Rapid Fire Dec. 17, 2013: Projected Defense Purchases by US State (Sans Sequestration)
- The US DOD’s Office of Cost Assessment and Program Evaluation (CAPE) released the 2012 update to the DEPPS dataset [PDF] projecting defense purchases by state and industry for 2011-2017 (calendar years). These expenditure estimates reflect the FYDP(Future Years Defense Program) as of the February 2012 President budget so they do not include sequestration and thus may soon prove to be too optimistic.
- The GAO reviews progress made by the Pentagon in implementing the Weapon Systems Acquisition Reform Act of 2009 that led to the creation of a bunch of new offices: CAPE, Systems Engineering (SE), Developmental Test and Evaluation (DT&E), and Performance Assessments and Root Cause Analyses (PARCA). DOD has implemented that legislation for the most part, but input does not necessarily translate into output and for the GAO “it is too early to tell if the Reform Act is going to result in systemic change to DOD’s weapon acquisition process.”
- The American Chamber of Commerce in Taipei has a report on the state of Taiwan’s defense that underlines the asymmetric nature of their capabilities, as they cannot expect to keep up with the mainland’s level of spending.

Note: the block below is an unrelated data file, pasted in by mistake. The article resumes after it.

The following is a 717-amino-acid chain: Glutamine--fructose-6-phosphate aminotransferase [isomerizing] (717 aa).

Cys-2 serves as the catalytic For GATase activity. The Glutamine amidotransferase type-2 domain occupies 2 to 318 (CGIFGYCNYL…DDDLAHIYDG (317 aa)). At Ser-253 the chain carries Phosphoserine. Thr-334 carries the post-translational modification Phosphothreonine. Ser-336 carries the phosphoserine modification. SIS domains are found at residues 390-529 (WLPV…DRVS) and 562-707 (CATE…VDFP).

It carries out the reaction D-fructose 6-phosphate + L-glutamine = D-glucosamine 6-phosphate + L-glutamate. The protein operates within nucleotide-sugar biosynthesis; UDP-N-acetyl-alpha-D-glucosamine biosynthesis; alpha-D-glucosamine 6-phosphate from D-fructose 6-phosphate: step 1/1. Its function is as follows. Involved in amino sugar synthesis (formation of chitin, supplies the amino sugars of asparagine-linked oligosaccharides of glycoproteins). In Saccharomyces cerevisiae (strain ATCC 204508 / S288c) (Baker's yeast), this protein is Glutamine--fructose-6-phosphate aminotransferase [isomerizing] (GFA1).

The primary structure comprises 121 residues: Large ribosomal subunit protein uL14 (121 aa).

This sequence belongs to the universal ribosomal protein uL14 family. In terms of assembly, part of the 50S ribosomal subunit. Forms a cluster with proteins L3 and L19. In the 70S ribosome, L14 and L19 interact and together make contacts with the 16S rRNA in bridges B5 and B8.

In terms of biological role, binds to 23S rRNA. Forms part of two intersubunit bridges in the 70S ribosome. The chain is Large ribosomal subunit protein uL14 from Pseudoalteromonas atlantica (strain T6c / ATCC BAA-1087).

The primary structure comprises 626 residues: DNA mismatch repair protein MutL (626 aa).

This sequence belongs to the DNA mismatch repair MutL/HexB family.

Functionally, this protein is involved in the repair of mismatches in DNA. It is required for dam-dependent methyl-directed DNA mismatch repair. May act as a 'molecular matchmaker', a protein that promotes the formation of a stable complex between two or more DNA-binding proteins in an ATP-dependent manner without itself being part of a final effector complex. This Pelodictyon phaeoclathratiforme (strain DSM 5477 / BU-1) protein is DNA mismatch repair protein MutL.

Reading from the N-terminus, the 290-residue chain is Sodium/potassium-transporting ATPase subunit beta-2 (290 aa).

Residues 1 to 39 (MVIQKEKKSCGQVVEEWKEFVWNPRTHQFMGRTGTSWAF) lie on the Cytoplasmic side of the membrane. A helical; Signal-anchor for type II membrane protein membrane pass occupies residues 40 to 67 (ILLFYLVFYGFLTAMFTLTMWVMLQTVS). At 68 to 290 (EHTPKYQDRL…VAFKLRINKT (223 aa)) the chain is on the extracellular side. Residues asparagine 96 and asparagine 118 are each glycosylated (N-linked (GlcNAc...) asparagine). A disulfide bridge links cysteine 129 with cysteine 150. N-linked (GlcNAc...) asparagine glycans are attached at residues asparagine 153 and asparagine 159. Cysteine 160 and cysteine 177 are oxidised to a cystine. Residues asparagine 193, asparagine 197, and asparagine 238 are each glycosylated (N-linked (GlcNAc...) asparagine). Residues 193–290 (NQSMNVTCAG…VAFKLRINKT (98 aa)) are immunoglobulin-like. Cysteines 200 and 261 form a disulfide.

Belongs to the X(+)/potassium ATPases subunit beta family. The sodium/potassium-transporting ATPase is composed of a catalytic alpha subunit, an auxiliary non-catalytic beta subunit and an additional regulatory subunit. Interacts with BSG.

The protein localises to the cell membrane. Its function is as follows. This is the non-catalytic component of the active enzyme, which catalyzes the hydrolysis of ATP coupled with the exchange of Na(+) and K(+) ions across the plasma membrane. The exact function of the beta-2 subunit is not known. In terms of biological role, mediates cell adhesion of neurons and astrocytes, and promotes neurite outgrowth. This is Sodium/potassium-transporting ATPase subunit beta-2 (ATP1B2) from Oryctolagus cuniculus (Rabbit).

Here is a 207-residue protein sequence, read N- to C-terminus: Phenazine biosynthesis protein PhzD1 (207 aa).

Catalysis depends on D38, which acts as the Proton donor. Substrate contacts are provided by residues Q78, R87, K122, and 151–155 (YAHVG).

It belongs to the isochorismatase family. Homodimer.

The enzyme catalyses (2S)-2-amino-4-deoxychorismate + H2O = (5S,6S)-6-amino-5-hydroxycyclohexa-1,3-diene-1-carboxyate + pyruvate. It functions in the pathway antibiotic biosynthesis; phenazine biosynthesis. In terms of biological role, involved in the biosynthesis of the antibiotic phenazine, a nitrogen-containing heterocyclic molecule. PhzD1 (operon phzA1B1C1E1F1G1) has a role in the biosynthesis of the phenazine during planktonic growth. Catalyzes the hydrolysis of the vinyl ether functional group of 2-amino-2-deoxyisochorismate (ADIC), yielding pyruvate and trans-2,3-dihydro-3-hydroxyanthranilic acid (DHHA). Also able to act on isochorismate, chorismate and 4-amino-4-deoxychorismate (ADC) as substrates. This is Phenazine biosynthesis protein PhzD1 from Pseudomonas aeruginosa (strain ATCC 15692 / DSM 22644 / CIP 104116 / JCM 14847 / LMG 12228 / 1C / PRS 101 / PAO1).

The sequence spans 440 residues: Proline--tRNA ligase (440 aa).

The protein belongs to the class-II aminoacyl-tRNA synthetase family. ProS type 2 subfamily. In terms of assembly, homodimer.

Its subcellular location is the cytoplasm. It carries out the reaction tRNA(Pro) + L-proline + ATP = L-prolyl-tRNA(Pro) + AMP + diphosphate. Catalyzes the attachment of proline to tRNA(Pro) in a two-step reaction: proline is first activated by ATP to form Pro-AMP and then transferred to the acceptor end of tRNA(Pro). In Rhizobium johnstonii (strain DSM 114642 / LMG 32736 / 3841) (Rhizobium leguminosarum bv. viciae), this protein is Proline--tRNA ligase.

- The Council of the European Union’s latest incantations express (again) their will to enhance the EU’s Common Security and Defence Policy. In typical fashion this will be achieved with another EU summit a year from now with little concrete to show for it.
- Patrick Boissier, president of DCNS, is calling for [in French] rationalization of European naval programs, and between the lines, for a consolidation of suppliers on the continent: “Europeans can no longer afford the luxury of developing in parallel 6 frigate programs, 4 submarine programs and 3 torpedo programs.”
- In the same testimony to the French lower chamber, Boissier underlines how naval programs have turned into massive software projects. The Combat Management System on FREMM frigates weights 25 million lines of code, about the same scale as TCSE and other naval software used on US Zumwalt destroyers, almost 3 times the amount of code developed for F-35s, or an order of magnitude more than on a Rafale.
- Researchers from Cornell University present a quantum-secured imaging system that “uses a photon’s position or time-of-flight information to image an object, while using the photon’s polarization for security. This ability allows us to obtain an image which is secure against an attack in which the object being imaged intercepts and resends the imaging photons with modified information. […] In order to jam our imaging system, the object must disturb the delicate quantum state of the imaging photons, thus introducing statistical errors that reveal its activity.”